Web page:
For the love of men, I speak.
Walt Whitman (via cuttyspot)
John Quincy Adams
Carole Pateman, “The Sexual Contract” (1988).
In my perfect English Department, you’d find more books than currently we have, not to mention a monster-ass bookshelf to contain the necessary sections — alphabetized and sorted by academic genre. (This might be the digital age, but I’m still old school, and I like the look and feel of the book; and the readers don’t look as nice when I stack them on end on my book shelf.) And, you know, I like displaying the books atop the shelves with little lighting fixtures for accents; but really when it comes down to it, the room should have much better lighting, so the need for accent lighting is trivial and a waste of electricity. How can any scholar read in the damp-and-dark without zir glasses?
In any case, that electricity would go toward the advance in technology we need to see as English departments across the nations continue to embrace social media and technology literacy studies. I can imagine advertising screens (televisions?) in glass cases outside the office, or at least screens in an area where undergraduate and graduate students can view upcoming events, lectures, etc.; and we’d save a damn ton of paper — think of all that money for books! My dream might need an entire building — the undergraduates need a study/break space that’s full of light and open, and so do the graduate students; the faculty/staff rooms (respectively); and, one should obviously know, a cafe on the ground floor common space with the study lounges, and the classroom spaces on the two floors above.
Can you imagine what it would be like to incorporate the English department into the library structure? What if we re-imagined how the placement of our department worked, and what if, in the long-term planning of university renovations, we were able to create a learning environment where academic departments were directly connected to spaces where students typically study and do homework? Students might be better situated in their “community” placement, i.e. they might feel like they have a department space to call home, unlike the current structure where students rarely spend casual time with graduate students and faculty. What if they were working in the same places?! Oh, the jitters! …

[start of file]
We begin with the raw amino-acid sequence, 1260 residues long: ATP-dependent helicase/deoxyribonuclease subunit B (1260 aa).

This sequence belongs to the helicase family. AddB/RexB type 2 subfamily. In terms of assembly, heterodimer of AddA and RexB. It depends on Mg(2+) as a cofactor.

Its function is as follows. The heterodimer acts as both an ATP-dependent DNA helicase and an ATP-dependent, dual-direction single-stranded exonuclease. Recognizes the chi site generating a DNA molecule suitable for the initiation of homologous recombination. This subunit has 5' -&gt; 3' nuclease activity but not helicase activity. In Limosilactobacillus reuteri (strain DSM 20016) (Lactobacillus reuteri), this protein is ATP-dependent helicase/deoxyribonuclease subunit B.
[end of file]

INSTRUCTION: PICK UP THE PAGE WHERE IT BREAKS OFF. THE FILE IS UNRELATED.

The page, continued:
Linda Bierds, “Steller’s Jay” in Roget’s Illusion (2014).
Linda Bierds, “Roget’s Illusion: Three” in Roget’s Illusion (2014).
Michael Sam (via the Huffington Post)
Joan Didion, “The White Album” (via yeahwriters)
Charles W. Mills, The Racial Contract (1997) p59.
Cross by Langston Hughes
My old man’s a white old man
And my old mother’s black.
If ever I cursed my white old man
I take my curses back.
If ever I cursed my black old mother
And wished she were in hell,
I’m sorry for that evil wish
And now I wish her well.
My old man died in a fine big house.
My ma died in a shack.
I wonder where I’m going to die,
Being neither white nor black?
Charles W. Mills, The Racial Contract (1997), p55.